To understand more generally about the concept of defence mechanisms, and how they relate to psychotherapy and counselling, please read prior posts in this series. To learn more about the defence of this post: sexualisation, please read on.
When we use the defence of sexualisation we imbue something (or someone) with sexual significance in order to avoid our anxieties around feelings such as aggression, dependence, or loss. Like other defence mechanisms, there is something remarkable about our capacity to do this. We not only avoid experiencing something painful, but through the pleasure we receive through the sexual association, we may actually be able to make that experience pleasurable. In general, a psychotherapist or counsellor will only confront a client with their defence if it is hurting them. This seems worth pointing out given our propensity to make judgements around sexuality. Sexualisation isn't bad, and is not something to be ashamed about, but sometimes it gets in the way of living a fulfilling life.
To clear up another possible misconception, the defence of sexualisation is quite a different concept from the concern about people (usually children or women) becoming sexualised. According to Duchinsky this different and later use of the term sexualisation developed in the USA in the 80s, to describe a maladaptive form of socialisation which causes a premature entry by the child into adult forms of sexual subjectivity and desire. It seems likely that many of those who have been prematurely sexualised in this later sense of the word will then resort to the use of sexualisation as a defence mechanism, but they are different ideas.
To bring this out of the heady realm of theory, it might be useful to give a couple of common examples of the defence mechanism of sexualisation. Because men are often taught that we must be independent, many of us feel uncomfortable with dependence. But, inescapably, being social animals, we are dependent on others for social connection. When men who are uncomfortable with their need for dependence feel lonely or disconnected they may sexualise this threatening sign of dependence. Instead of seeking out intimate emotional connection, they may go out on the town looking to "get laid" and having the sort of sex that leaves them feeling more empty and alone than ever. (This pattern is not restricted to men, but seems more common in men due to masculine socialisation to be independent.) In extreme form this can result in men (or women) seeking psychotherapy or counselling for sexual addiction or other sexual problems that are really problems with emotional intimacy.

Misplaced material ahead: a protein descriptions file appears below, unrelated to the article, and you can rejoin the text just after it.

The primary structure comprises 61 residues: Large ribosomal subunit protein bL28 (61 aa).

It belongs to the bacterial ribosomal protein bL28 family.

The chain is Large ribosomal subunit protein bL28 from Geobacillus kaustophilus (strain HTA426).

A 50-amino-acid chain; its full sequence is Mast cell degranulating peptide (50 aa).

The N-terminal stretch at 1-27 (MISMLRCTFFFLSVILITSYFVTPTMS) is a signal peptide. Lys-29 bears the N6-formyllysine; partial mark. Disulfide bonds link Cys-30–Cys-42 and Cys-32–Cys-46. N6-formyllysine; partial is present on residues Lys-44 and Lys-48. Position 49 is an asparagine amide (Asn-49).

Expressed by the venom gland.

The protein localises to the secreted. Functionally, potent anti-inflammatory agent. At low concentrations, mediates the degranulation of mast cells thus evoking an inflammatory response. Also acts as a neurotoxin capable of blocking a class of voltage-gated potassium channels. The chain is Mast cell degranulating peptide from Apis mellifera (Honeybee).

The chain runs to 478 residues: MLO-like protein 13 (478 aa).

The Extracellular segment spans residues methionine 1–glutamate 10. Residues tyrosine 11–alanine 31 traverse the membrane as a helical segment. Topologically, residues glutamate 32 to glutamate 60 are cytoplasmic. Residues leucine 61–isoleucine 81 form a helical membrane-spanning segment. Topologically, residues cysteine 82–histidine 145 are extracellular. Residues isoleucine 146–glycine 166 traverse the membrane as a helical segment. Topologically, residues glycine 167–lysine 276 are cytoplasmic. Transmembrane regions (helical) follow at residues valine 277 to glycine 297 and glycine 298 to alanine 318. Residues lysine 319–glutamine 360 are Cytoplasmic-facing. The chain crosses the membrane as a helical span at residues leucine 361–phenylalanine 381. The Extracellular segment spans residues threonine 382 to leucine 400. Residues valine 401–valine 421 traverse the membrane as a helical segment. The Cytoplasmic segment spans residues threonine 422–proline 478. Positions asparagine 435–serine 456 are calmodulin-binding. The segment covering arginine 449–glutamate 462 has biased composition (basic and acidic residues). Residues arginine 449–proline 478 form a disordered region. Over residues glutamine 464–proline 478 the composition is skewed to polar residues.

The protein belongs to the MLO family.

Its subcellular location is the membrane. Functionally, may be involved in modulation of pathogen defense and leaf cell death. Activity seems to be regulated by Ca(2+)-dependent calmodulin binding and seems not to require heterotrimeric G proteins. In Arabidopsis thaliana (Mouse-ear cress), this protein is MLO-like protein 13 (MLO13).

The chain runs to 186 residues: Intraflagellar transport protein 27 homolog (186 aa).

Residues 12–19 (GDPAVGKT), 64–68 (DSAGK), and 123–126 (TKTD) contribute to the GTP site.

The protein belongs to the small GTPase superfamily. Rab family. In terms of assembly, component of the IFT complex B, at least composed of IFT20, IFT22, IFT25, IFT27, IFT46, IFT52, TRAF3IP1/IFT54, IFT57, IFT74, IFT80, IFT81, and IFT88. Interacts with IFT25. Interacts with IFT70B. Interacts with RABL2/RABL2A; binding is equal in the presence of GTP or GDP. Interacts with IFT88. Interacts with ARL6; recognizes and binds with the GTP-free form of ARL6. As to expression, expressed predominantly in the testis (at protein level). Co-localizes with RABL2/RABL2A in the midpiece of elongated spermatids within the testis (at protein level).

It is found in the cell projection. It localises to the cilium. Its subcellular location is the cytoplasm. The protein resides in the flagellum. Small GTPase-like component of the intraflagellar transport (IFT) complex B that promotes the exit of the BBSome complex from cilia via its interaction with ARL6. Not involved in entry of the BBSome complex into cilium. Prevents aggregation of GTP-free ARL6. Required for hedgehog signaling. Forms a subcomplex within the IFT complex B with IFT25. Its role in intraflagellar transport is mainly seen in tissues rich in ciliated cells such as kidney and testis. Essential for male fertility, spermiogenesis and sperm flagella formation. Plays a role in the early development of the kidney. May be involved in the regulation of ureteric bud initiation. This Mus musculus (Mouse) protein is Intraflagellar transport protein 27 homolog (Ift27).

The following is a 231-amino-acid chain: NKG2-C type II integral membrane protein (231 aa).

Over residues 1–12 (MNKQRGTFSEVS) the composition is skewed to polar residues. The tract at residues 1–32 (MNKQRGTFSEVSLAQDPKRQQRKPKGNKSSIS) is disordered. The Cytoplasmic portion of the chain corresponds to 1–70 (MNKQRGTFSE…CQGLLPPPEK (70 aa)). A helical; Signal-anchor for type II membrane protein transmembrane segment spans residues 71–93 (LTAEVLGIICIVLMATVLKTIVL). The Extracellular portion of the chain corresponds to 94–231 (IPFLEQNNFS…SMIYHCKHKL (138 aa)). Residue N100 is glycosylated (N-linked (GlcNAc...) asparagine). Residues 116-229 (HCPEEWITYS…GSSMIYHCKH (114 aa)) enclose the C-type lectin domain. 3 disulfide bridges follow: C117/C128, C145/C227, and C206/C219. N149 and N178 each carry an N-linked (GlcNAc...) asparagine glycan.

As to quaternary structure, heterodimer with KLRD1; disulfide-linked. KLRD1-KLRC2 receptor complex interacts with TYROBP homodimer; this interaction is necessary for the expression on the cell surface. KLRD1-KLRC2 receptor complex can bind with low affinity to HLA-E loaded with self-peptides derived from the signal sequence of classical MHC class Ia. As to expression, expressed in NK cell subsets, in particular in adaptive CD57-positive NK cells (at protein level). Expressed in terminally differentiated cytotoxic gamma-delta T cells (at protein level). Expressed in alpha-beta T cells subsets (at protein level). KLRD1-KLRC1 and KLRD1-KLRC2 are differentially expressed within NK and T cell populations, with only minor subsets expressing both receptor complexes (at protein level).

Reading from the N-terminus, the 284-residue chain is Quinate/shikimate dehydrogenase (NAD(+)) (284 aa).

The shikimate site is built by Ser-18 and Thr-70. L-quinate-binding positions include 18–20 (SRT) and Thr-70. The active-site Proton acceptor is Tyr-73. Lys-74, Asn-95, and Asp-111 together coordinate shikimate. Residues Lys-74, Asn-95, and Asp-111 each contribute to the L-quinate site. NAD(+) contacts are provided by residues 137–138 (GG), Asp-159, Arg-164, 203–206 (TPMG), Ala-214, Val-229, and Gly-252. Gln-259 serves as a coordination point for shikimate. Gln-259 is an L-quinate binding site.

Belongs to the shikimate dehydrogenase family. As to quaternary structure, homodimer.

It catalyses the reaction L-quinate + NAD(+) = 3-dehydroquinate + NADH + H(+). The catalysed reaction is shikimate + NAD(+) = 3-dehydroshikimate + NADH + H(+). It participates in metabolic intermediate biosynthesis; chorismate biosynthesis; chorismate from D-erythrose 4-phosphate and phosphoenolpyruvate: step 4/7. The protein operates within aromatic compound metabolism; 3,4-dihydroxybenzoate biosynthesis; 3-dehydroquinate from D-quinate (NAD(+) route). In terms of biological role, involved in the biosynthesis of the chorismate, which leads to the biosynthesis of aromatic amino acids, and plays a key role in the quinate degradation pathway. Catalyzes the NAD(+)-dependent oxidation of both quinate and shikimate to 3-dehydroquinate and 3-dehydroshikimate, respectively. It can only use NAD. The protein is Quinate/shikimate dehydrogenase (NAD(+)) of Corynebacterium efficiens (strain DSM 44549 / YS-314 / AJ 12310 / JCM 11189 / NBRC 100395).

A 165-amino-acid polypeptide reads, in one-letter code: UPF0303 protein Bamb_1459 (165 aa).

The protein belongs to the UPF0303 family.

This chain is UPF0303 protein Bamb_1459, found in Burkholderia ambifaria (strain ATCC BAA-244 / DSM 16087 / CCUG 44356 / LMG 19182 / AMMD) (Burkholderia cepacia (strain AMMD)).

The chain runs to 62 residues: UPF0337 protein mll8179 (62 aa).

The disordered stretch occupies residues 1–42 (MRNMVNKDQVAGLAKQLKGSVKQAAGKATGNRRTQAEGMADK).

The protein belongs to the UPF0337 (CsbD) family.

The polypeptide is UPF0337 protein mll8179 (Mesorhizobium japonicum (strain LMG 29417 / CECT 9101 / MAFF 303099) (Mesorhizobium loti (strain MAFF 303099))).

A more common example of the defence of sexualisation amongst women can arise in women who have been taught in one way or another that women are weak and men are powerful. Such women, being afraid of powerful or aggressive men, may sexualise this fear to the point where they instead feel attracted to powerful or aggressive men. Another side effect of this is feeling understandably envious of the power that men are perceived to (and may actually) have. This form of sexualisation is actually the basis of Freud's much maligned and misunderstood concept of penis envy, which (depending on how you interpret Freud) can be seen as a sympathetic and understanding view of the terrible impact on women of patriarchy. Women (or less frequently men) who sexualise in this way often come to psychotherapy or counselling having had a string of very painful relationships with men.
Most of us find talking about sex uncomfortable, perhaps especially if we're talking about a difficulty that relates to our experience of sex and desire. This means that often in therapy I've noticed that clients talk about everything other than sex. Therapists may be hesitant to ask about sex, out of fear of this being interpreted as dirty or seductive or leading by their clients. On the other hand, because of many of our shyness about discussing sex, if a therapist doesn't ask, often a client won't talk about sex. It's difficult. In couple's therapy, talking about sex can be particularly complicated, as sometimes the sexual topic that one couple feels they need to bring up, is the source of great shame for the other. There is no easy fix for this, but having a therapist who feels comfortable talking about sex, does help.